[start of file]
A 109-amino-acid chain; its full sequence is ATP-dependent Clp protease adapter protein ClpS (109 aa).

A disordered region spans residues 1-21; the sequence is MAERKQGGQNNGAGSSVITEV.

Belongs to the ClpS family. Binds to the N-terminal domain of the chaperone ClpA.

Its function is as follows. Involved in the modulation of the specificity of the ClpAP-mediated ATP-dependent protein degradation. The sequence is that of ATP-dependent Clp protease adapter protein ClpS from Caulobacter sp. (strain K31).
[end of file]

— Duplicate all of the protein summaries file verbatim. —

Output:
A 109-amino-acid chain; its full sequence is ATP-dependent Clp protease adapter protein ClpS (109 aa).

A disordered region spans residues 1-21; the sequence is MAERKQGGQNNGAGSSVITEV.

Belongs to the ClpS family. Binds to the N-terminal domain of the chaperone ClpA.

Its function is as follows. Involved in the modulation of the specificity of the ClpAP-mediated ATP-dependent protein degradation. The sequence is that of ATP-dependent Clp protease adapter protein ClpS from Caulobacter sp. (strain K31).